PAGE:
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‘The Great’ season 2 episode 3 Fact vs Fiction: Alone at Last

The Great
Phoebe Fox, Elle Fanning and Belinda Bromilow in 'The Great' (Image credit: Hulu)

This post contains spoilers for The Great season 2 episode 3, "Alone at Last."

The third episode of The Great opens with Catherine uttering an expletive upon waking and she spends the majority of “Alone at Last” trying to punch the emotions back into her heart. It has been more than four months since she sacrificed Leo (Sebastian De Souza) and she is haunted by dreams that suggest how she could’ve saved him. Rather than confront her pain, Catherine wants to forge ahead with plans to breathe new enlightened life into Russia, but the wheel of progress is not spinning quick enough for the empress.

Love and truffle season are on the mind of Peter III (Nicholas Hoult) as he continues his ill-advised attempts to woo Catherine. Unfortunately, his impulsive violent actions at the end of the second episode ensure his relatively easy imprisonment shifts gear. His wife is furious with him for another senseless killing and orders the guards to beat him before she banishes everyone from his apartment. Being left alone is not something Peter responds well to, and this punishment is no doubt tied to his role in killing Leo. When Catherine finally relents and gives him the chance to join the truffle hunt, his blunt comments about her part in Leo’s death are ill-timed. Catherine storms off with his new truffle-hunting dog and her sorrow turns into anger. 

At the end of the Season 2 premiere, Peter gave Catherine Leo’s decapitated head and until this point, she was holding out hope he had survived. Peter professes his love, but his lack of empathy and breezy attitude toward murder is going to be a sticking point — and the potential other suitors waiting in the wings.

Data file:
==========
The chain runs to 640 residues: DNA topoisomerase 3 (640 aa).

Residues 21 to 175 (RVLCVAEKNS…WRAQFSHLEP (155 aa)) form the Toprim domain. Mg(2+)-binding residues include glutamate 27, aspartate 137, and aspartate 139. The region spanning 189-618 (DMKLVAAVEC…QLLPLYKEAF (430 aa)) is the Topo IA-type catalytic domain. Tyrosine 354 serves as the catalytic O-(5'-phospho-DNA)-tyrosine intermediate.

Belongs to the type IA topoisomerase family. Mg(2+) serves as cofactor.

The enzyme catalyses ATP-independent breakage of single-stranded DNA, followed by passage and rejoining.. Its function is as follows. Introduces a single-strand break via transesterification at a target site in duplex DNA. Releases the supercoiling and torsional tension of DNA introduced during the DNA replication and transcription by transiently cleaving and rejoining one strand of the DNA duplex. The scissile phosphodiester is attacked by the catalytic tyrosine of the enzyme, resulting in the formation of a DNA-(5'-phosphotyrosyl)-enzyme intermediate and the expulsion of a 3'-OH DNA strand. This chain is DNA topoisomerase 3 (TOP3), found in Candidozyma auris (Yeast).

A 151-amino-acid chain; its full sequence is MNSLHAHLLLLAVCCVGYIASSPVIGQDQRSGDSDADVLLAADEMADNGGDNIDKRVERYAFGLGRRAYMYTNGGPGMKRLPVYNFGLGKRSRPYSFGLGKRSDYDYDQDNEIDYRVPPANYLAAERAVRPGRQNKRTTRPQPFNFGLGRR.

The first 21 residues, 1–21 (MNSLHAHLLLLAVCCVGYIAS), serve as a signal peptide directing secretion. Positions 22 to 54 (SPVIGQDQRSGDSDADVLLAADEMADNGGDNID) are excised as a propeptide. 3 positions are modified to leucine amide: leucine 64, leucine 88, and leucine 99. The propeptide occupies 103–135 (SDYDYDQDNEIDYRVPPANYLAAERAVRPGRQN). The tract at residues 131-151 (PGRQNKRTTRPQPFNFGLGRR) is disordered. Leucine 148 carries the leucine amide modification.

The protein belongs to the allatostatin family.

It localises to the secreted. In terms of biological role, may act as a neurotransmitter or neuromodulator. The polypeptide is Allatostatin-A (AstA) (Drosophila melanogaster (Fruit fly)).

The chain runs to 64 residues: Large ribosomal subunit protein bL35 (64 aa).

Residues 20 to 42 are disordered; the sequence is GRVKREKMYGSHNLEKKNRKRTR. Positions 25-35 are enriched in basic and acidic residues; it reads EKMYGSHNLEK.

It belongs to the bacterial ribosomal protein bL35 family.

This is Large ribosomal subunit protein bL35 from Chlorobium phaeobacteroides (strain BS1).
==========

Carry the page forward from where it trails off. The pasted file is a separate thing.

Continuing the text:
We are going to separate fact from fiction in the second season of The Great. This episode-by-episode guide continues with the truth behind Catherine’s broken heart in “Alone at Last” and her voracious love life.  

  • 'The Great' season 2 episode 1 Fact vs Fiction: Head's It's Me
  • 'The Great' season 2 episode 2 Fact vs Fiction: Dickhead

Is Count Leo Voronsky based on a real person?

Sebastian De Souza and Elle Fanning in The Great

Sebastian De Souza and Elle Fanning in 'The Great' (Image credit: Ollie Upton/Hulu)

No, he was not. This is a common fictitious thread among the majority of the supporting cast on The Great

In the first season when carnal relations between Peter and Catherine are at a low, Peter gifted his wife a man with impressive physical attributes. At this point, Peter had no sentimental attachment to his bride and Leo would be her plaything (as he had many). A real attraction developed between the pair and Leo’s romantic streak and thirst for knowledge made him an ideal partner. “I never thought being doomed would feel so pleasant,” Leo observed when he realized their love affair was never going to have a happy ending. 

When Peter started falling for Catherine it was only going to result in Leo’s imminent death. Seeing Leo gift Catherine a ring set the plan in motion and Catherine’s ultimate choice between Russia and Leo only had one outcome.